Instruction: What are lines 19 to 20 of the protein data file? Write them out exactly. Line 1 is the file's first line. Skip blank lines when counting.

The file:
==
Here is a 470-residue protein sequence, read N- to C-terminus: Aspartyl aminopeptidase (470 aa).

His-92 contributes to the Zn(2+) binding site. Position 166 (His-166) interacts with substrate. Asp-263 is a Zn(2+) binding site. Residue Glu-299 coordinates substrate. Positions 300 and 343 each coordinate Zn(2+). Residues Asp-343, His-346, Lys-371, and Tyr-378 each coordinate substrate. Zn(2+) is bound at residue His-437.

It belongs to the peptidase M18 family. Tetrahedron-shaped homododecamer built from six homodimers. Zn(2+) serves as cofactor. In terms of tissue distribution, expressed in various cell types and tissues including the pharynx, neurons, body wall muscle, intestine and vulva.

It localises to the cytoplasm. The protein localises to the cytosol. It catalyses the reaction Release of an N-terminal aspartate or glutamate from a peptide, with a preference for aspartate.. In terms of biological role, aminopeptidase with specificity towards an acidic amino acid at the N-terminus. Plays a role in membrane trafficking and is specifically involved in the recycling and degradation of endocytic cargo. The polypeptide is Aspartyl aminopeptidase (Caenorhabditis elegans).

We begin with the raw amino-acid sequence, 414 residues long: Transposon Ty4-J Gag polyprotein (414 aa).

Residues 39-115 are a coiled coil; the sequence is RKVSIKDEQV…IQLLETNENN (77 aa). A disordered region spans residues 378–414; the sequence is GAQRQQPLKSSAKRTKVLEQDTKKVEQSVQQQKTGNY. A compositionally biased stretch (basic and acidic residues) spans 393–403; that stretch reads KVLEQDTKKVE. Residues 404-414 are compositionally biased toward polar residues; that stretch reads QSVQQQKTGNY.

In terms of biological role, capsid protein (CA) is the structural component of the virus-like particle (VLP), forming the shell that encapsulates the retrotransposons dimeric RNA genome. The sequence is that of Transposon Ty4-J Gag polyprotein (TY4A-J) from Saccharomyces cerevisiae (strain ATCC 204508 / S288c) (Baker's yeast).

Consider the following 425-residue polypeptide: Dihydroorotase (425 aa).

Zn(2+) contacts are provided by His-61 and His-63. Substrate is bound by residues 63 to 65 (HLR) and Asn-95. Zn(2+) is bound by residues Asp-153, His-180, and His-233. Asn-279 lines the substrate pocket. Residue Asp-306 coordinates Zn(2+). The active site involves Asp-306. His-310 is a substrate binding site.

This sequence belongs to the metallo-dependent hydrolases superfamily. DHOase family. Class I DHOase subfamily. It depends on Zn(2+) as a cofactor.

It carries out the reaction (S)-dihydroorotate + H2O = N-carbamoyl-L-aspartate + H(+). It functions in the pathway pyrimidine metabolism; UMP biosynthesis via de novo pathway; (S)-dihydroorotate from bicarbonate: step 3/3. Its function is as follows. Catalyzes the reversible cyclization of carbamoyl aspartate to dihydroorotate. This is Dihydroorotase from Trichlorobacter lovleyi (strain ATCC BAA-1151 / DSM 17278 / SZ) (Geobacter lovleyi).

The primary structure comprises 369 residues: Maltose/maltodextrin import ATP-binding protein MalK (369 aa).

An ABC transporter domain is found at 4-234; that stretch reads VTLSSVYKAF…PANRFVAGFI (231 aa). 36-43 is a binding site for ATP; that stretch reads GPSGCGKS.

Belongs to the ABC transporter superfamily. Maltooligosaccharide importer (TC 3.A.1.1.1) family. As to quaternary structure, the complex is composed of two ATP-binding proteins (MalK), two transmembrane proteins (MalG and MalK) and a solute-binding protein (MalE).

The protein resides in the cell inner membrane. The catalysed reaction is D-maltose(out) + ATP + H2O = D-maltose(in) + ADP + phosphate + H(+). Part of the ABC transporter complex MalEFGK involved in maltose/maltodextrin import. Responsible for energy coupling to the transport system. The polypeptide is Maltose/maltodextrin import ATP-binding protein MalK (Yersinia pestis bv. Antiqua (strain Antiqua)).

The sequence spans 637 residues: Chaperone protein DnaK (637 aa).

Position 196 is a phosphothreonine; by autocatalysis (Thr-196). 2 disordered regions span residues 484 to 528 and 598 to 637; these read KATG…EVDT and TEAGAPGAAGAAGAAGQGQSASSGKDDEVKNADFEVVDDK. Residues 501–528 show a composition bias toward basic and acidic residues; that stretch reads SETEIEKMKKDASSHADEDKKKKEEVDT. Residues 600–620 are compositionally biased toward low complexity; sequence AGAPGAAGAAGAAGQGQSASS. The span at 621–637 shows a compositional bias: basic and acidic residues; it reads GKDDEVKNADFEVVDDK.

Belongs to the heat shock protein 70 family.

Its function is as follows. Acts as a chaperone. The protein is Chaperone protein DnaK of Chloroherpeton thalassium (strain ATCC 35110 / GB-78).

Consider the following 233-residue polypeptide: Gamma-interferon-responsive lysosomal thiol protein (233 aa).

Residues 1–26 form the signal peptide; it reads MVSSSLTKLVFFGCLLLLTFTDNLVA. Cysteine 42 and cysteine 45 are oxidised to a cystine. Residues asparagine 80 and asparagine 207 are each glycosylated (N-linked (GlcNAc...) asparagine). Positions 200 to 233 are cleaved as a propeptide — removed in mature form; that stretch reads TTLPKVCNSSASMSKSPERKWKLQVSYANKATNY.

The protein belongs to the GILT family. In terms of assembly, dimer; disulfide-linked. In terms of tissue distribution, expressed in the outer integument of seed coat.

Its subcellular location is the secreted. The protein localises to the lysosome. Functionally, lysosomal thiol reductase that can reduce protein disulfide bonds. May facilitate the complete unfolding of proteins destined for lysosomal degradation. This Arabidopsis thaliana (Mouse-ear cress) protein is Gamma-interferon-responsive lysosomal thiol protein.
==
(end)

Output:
Its function is as follows. Acts as a chaperone. The protein is Chaperone protein DnaK of Chloroherpeton thalassium (strain ATCC 35110 / GB-78).

Consider the following 233-residue polypeptide: Gamma-interferon-responsive lysosomal thiol protein (233 aa).